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What world raptor can turn its front talons backward?

The Osprey is the only raptor whose front talons turn backward.


The Osprey - Pandion haliaetus – also known as the sea hawk, fish eagle or fish hawk, is a fish eating bird of prey. It is the second most widely distributed raptor species, after the Peregrine Falcon. They occur in a wide variety of habitats such as lakes, rivers, wooded swamps with open water, and shorelines, from cliffs to salt-flats.  In Africa it is partly resident in the tropics but is a non-breeding visitor pretty much everywhere else, including southern Africa.


The plumage of the osprey is generally brown above and white below, with a whitish head and a dark stripe through each eye. The wings are long and pointed and the legs are stout and heavily scaled. The irises of the eyes are golden to brown, and the transparent nictitating membrane is pale blue. The bill is black, with a blue cere, and the feet are white with black talons. A short tail and long, narrow wings which in flight are arched with drooping "hands", giving it a gull-like appearance. The juvenile is fairly similar to the adult but the head is more darkly-streaked and the upperparts appear scaled with cream and pale rufous.


The call is a series of sharp whistles, described as cheep, cheep or yewk, yewk. If disturbed by activity near the nest, the call is a frenzied cheereek!


Fish make up 99% of the Osprey's diet. They occasionally, may prey on rodents, rabbits, hares, amphibians and other birds. These raptors are particularly well adapted to this diet, with reversible outer toes, sharp spicules on the underside of the toes, closable nostrils to keep out water during dives, and backwards-facing scales on the talons which act as barbs to help hold its catch.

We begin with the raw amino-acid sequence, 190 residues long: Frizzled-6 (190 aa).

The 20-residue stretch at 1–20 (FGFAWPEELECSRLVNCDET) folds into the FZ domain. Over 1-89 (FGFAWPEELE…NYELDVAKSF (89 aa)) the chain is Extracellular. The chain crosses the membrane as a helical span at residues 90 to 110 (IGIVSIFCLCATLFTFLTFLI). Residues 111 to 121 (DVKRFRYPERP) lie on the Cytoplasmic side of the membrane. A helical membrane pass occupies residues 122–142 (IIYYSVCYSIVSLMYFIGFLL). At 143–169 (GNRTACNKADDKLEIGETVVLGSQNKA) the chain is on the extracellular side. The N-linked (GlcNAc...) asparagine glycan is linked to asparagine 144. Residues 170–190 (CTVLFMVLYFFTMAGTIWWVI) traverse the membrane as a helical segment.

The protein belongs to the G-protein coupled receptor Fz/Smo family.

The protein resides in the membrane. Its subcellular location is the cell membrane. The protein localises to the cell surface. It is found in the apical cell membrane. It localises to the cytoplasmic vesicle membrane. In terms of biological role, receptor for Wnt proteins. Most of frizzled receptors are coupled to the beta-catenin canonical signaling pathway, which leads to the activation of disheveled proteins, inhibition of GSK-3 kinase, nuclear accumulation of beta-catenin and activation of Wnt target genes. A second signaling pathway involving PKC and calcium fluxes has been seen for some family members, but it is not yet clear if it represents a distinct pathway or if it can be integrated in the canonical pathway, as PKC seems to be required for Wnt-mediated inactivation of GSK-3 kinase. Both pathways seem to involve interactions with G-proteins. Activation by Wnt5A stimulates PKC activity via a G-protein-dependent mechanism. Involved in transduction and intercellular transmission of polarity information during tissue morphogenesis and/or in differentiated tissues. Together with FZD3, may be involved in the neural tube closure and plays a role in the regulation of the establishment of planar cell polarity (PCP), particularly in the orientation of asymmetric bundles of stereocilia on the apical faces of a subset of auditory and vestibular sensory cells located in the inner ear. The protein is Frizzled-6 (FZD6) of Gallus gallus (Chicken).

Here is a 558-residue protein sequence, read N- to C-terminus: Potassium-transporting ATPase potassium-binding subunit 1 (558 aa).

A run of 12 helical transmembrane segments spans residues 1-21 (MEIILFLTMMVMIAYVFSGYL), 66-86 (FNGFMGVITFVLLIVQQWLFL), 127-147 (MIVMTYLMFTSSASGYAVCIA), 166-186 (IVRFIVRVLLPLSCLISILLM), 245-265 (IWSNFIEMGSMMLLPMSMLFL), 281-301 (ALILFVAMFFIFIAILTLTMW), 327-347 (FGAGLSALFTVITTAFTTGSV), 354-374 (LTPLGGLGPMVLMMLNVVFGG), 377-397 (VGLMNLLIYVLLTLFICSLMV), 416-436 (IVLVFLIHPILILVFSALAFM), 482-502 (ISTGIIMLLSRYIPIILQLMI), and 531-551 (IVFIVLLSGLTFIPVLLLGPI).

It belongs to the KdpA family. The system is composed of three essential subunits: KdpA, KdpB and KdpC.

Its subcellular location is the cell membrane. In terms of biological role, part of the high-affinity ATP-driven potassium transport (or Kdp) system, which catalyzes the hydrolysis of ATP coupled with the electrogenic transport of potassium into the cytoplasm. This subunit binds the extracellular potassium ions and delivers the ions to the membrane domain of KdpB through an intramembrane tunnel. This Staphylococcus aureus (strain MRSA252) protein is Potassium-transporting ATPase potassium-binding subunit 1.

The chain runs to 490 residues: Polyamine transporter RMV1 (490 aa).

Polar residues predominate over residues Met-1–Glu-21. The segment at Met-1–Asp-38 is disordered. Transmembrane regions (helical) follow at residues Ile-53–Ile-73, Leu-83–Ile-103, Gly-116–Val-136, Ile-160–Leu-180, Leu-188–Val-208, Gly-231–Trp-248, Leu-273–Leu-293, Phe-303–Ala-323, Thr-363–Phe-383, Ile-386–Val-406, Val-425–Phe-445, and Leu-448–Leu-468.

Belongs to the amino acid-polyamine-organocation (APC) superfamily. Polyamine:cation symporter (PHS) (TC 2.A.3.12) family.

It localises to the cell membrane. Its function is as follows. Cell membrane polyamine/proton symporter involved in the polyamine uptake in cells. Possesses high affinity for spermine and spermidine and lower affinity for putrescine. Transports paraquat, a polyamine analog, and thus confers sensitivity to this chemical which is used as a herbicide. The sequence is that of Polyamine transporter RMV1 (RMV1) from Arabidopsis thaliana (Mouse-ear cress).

The Osprey breeds near freshwater lakes, and sometimes on coastal brackish waters. The large stick nest is built near the ground or high up in a tree, or on a cliff, rocky outcrop, telephone pole, dilapidated building, or even just on the ground. The clutch size is usually around two to four eggs, which are incubated largely by the female over 35 to 38 days. Once hatched, the female broods and feeds the chicks, whilst the male forages for food to bring back to the nest. The young fledge at around a month and a half to two months old, but remain dependent on the parents birds for another two to three months, after which they disperse widely.

Conservation Status – Least Concern

The osprey was widely persecuted by humans, particularly in Europe, whilst during the 1950s and 1960s there were dramatic declines due to pesticide pollution, especially in North America. Fortunately, the osprey still has a massive global population which now appears to be increasing again in many regions. The recovery of osprey populations in Europe and North America has been attributed to protection measures, public education, the creation of artificial nest sites, and bans on pesticide usage. Its conservation status in southern Africa is uncertain, but it is not understood why it is so uncommon in the region.


Ask Aves Birding Tours/Safaris/Adventures to create a tour for you or book on one of the following Aves Birding Tour/Safaris/Adventures scheduled tours to see these magnificent raptors: -

Aves Eastern Cape Birding Tour / Safari /Adventure.

Aves Highlands / Tembe Birding Tour / Safari / Adventure.

Aves KZN Birding Tour / Safari / Adventure.

Aves North East Birding Tour / Safari / Adventure.

Aves North West Birding Tour / Safari / Adventure.

Aves Western Cape Birding Tour / Safari / Adventure.

Aves West Coast Birding Tour / Safari / Adventure.


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